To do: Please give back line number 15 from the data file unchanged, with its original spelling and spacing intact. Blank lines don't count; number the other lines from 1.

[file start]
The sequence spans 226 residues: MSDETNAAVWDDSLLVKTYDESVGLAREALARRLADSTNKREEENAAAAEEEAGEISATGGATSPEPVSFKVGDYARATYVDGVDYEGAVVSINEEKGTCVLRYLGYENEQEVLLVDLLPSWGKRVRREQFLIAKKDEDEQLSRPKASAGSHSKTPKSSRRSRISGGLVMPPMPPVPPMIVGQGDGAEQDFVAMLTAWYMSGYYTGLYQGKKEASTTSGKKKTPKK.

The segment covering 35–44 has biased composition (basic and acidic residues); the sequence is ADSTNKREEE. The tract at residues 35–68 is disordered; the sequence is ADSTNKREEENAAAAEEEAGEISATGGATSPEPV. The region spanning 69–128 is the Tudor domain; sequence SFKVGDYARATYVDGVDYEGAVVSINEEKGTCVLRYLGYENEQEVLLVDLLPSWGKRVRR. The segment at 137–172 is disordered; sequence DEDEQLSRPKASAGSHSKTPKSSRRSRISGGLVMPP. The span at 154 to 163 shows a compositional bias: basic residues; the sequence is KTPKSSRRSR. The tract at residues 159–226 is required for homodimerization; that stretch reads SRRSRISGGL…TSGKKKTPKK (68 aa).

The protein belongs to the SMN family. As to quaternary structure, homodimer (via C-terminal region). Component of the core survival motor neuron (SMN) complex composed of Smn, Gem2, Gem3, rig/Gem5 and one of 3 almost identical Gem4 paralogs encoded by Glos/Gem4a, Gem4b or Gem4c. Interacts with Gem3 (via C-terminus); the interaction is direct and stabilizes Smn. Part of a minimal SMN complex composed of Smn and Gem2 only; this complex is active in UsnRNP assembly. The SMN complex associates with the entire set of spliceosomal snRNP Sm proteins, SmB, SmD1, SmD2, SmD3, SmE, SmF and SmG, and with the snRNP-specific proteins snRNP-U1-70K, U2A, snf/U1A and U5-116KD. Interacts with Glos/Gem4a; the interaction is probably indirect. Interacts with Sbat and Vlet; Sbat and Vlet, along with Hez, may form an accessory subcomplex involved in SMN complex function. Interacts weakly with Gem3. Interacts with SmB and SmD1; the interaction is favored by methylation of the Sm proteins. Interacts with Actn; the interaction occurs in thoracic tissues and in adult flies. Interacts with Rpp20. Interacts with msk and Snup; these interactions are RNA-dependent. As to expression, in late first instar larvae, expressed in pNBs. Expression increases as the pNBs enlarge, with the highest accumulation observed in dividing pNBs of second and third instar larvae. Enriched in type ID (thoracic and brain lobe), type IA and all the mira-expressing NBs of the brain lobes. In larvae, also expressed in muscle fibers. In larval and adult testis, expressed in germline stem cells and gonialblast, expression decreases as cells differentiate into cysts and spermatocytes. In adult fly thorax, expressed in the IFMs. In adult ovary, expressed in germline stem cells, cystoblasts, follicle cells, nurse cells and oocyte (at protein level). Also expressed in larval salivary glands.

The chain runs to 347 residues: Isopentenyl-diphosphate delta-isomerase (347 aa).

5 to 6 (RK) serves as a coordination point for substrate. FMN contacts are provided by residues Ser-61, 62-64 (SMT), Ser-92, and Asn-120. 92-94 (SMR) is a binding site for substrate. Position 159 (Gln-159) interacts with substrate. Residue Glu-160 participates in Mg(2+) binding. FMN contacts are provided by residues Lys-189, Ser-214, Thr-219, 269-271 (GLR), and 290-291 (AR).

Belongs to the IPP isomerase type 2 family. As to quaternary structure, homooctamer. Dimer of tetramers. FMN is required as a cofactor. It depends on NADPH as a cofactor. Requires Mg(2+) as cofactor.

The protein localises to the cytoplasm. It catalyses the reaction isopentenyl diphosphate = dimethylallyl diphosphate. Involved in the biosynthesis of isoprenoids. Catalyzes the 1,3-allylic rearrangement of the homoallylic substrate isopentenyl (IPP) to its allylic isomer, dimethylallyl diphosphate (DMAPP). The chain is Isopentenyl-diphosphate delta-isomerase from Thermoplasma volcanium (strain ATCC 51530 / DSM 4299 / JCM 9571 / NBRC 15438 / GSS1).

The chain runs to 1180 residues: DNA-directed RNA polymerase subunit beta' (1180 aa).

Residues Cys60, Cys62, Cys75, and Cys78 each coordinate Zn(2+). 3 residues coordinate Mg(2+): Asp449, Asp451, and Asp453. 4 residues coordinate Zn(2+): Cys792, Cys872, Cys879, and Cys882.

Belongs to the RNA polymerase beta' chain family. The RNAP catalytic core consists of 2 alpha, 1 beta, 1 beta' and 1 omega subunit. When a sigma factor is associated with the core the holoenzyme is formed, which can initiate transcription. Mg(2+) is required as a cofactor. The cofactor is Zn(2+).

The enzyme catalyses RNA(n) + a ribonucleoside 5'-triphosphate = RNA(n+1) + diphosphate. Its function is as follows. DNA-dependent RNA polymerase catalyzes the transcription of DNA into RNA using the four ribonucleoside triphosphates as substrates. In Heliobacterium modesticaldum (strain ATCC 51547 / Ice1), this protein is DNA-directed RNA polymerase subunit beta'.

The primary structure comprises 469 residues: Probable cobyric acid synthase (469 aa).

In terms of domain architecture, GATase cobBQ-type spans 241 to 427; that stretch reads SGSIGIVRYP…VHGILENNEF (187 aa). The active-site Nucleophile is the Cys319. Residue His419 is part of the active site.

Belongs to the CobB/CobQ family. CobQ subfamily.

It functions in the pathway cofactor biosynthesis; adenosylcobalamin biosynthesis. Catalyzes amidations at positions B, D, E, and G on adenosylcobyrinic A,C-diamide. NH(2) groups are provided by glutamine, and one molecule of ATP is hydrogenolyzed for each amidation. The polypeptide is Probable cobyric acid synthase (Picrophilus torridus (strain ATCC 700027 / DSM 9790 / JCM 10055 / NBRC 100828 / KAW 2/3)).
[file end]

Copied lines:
It functions in the pathway cofactor biosynthesis; adenosylcobalamin biosynthesis. Catalyzes amidations at positions B, D, E, and G on adenosylcobyrinic A,C-diamide. NH(2) groups are provided by glutamine, and one molecule of ATP is hydrogenolyzed for each amidation. The polypeptide is Probable cobyric acid synthase (Picrophilus torridus (strain ATCC 700027 / DSM 9790 / JCM 10055 / NBRC 100828 / KAW 2/3)).